NordiCHI conference this year was held in my hometown Helsinki. Coming from the industry I had the luxury to go and just absorb all the interesting academic research findings and ideas. And hear gurus talk!
Keynote speaker and my favorite usability-guru Don Norman emphasized Human-Centered Design instead of Human-Computer Interaction (HCI). Norman said HCI community should start looking at larger, more important issues and think how design could help in those. To make a difference.
I liked that idea. I’ve always felt that working in HCI field to improve user experience is in itself important. Even when solving small issues, it’s about helping people and making a difference. What could be better than helping people and making a difference on a bigger scale!
I was pleased to hear many talks in the conference actually were about “important issues”. There were studies about how ICT can help e.g. elderly people, people with physical and speech impairments or even autistic children. Many topics were about the role of ICT in healthcare. All important stuff!
Now, I don’t think ICT can solve all the problems in the world, it can certainly do its share with some.
Wellness and health
Because of my sports background I was most inspired by the discussions about “wellth”: wellness and health. There are lots of good applications that motivate us to move on our free time. I know, I use many of them.
But most ICT tools we use during our work day make us just sit still several hours a day. And that’s not healthy. We know that and we know lots of other ways how body and mind are connected. Now how could we utilize this knowledge to design ICT that would keep our bodies moving and minds grooving throughout the work day?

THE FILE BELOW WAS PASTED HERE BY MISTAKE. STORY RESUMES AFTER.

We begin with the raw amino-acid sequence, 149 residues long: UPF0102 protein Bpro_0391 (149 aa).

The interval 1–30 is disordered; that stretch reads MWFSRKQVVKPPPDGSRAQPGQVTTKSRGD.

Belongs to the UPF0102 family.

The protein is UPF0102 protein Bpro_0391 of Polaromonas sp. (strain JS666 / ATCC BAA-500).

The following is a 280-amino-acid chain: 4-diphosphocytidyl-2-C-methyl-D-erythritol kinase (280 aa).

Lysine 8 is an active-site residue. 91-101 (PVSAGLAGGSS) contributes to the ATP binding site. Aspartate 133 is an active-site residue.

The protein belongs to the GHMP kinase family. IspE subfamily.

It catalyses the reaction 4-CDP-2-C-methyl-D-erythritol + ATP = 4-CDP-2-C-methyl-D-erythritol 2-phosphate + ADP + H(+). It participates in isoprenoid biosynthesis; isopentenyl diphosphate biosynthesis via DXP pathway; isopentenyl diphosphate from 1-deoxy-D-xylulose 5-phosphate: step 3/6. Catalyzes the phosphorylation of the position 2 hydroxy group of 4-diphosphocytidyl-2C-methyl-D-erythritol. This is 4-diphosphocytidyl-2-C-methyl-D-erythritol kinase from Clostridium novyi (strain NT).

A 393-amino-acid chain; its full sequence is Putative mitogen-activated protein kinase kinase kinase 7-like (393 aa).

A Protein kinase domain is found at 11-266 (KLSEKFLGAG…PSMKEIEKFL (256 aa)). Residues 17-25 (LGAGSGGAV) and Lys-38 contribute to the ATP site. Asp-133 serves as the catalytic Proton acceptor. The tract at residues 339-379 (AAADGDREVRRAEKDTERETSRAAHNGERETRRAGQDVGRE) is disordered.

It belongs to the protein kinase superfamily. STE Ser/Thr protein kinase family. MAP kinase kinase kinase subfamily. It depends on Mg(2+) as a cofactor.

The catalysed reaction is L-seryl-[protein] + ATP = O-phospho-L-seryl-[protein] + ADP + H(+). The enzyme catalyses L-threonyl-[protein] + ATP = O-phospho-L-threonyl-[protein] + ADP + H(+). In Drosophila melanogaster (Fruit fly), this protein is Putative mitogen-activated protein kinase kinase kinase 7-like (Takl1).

What if certain parts of the interface would be controlled with gestures so you would have to move your body? Or what if every time you had to wait the interface to process something, the progress indicator would somehow encourage you to do some “deskersize”? All sorts of fun ideas came up in the discussions with conference participants.
The topics mentioned here are just a scratch of a surface, the ones that touched me the most. The conference covered many other fun, fast and foundational topics as well (see conference program for more details.)
I was inspired by the conference and will incorporate some of the new ideas to my daily work as UX designer. I also feel happy to be part of this human-centered design community that can potentially do lot of good. Be it big or small.
Overall NordiChi 2014 was an awesome conference: professionally organized, wonderful venues, skilled people, famous gurus, inspiring talks and excellent food. Well done and thanks to the organizers! :-)